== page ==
The location and Bluetooth device interaction data are stored locally on the phone. Still, once a user begins registering symptoms of COVID-19, the system will upload this data to the primary server.

Aarogya Setu’s privacy policy has been amended thrice in two months. The first privacy policy had not suggested that the data collected will not be distributed with third parties. This was rectified in the next procedure, and it explicitly said that data gathered will not be shared with them. Setting up purpose restrictions and denying access to third parties is a step in the correct direction.

MeITY’s “Aarogya Setu Data Access and Knowledge Sharing Protocol” state that de-identified response data can be shared with virtually any government ministry or agency for forming plans to tackle COVID-19. Though it makes some preparations for data to be shared to third parties places situations that they will not be disclosed to any other body, it also has a data retention time frame of 180 days for private data which is held, and third parties will have to agree with specific rules as well.

Measures such as obtaining the code open source and removing limitations on reverse-engineering the application are appropriate steps and will increase transparency and assist in building trust.

Though the earlier changes are welcome, vital concern remains, namely that there are no precise methods for users to opt-out of the app. In part on user rights, it is stated that users can cancel their registration and all the data that was provided will be deleted after 30 days of the terminus. However, the app does not offer a provision to remove the booking or delete the account, and it is unclear if a person eliminating the application on their device will be counted as dropping their registration.

The current pandemic is a public health emergency, and personal rights need to be tempered with the common purpose and the greater good. However, the Indian government manages to view citizen’s data as a natural source to be exploited and monetised. The Economic Survey of India 2018-19 states that citizens’ data should be treated as a common good, and some elements should be monetised by providing access to private companies to ease the burden on government finances. Precaution should be taken that ministries and government agencies do not utilise this data as a means to profit.

Actions such as making the code open source and eliminating restrictions on reverse-engineering the application are concrete steps and will increase transparency and assist in building trust.

What happens to the app and information after the pandemic is gone?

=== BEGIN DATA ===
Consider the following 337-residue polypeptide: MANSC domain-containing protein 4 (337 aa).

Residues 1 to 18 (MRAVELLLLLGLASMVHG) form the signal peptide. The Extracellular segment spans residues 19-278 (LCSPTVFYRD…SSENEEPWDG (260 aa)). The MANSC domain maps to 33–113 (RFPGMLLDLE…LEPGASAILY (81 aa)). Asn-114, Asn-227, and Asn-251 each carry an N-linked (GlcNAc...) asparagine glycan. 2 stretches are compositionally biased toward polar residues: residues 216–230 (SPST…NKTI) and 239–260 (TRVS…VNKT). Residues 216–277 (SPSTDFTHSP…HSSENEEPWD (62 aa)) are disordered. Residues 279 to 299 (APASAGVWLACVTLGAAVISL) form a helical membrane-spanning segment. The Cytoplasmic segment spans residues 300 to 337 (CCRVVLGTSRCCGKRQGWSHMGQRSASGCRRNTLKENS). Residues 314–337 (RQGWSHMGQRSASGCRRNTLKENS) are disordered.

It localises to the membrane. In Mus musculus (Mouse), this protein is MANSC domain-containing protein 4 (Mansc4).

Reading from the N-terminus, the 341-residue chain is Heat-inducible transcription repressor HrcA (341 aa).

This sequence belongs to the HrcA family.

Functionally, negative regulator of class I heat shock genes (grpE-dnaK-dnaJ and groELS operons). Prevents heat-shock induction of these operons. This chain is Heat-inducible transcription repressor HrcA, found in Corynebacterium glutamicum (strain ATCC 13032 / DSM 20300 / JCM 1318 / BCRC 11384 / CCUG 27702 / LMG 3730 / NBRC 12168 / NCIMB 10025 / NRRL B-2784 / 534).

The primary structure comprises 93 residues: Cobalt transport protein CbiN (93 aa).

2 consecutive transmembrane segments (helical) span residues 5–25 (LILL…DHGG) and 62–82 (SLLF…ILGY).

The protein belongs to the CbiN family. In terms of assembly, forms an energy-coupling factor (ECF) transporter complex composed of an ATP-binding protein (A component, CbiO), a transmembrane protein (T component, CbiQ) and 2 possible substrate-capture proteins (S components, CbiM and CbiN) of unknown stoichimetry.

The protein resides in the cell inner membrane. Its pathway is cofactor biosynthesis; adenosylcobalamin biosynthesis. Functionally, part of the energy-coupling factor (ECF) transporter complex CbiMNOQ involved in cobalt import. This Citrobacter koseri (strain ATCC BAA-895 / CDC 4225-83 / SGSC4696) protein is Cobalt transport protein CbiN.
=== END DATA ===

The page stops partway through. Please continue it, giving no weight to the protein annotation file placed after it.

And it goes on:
The Knowledge Sharing Protocol possess a sunset clause of six months, and that indicates that the personal data will be removed after this period. But it also has a prerequisite to extending the period of the sunset clause. It requires to be noted that this sunset clause does not refer to the Aarogya Setu app, and it may be repurposed after the pandemic. Concerns of a function creep are now manifesting with the Aarogya Setu developing team’s plans for combining telemedicine, e-pharmacies and home medical diagnostics to the app in a different section called AarogyaSetu Mitr.

NITI Aayog officials have stated that the app will have no use after the pandemic, but it will put the foundations for building the National Health Stack (NHS). A story from The Ken points out that the Aarogya Setu will be the “master” app for the National Health Stack very similar to how BHIM was the “master” app for the Unified Payments Interface (UPI). The NHS is a collection of cloud services which keep a national health electronic registry, coverage and rights platform, a personal health records frame and an analytics platform that can be accessed through a collection of APIs by third parties.

As India still does not own a Personal Data Protection law in place, it would be ill-advised to expand the scope of Aarogya Setu far beyond its fundamental purpose of tracing COVID-19 patients. It is yet unclear how the National Health Stack’s consent program will work and if there are adequate safeguards for sensitive personal data including health reports, prescriptions and discharge reports.

Moreover, India currently stands at number four in terms of COVID-19 positive cases at the time of writing this. Therefore, it becomes more critical that Aarogya Setu fix its queries of exclusion for effective health monitoring rather than making more functions. There is a requirement for the government to show the effectiveness of the app to establish trust between frontline health workers and citizens.

Insights of technologies behind Aarogya Setu app 2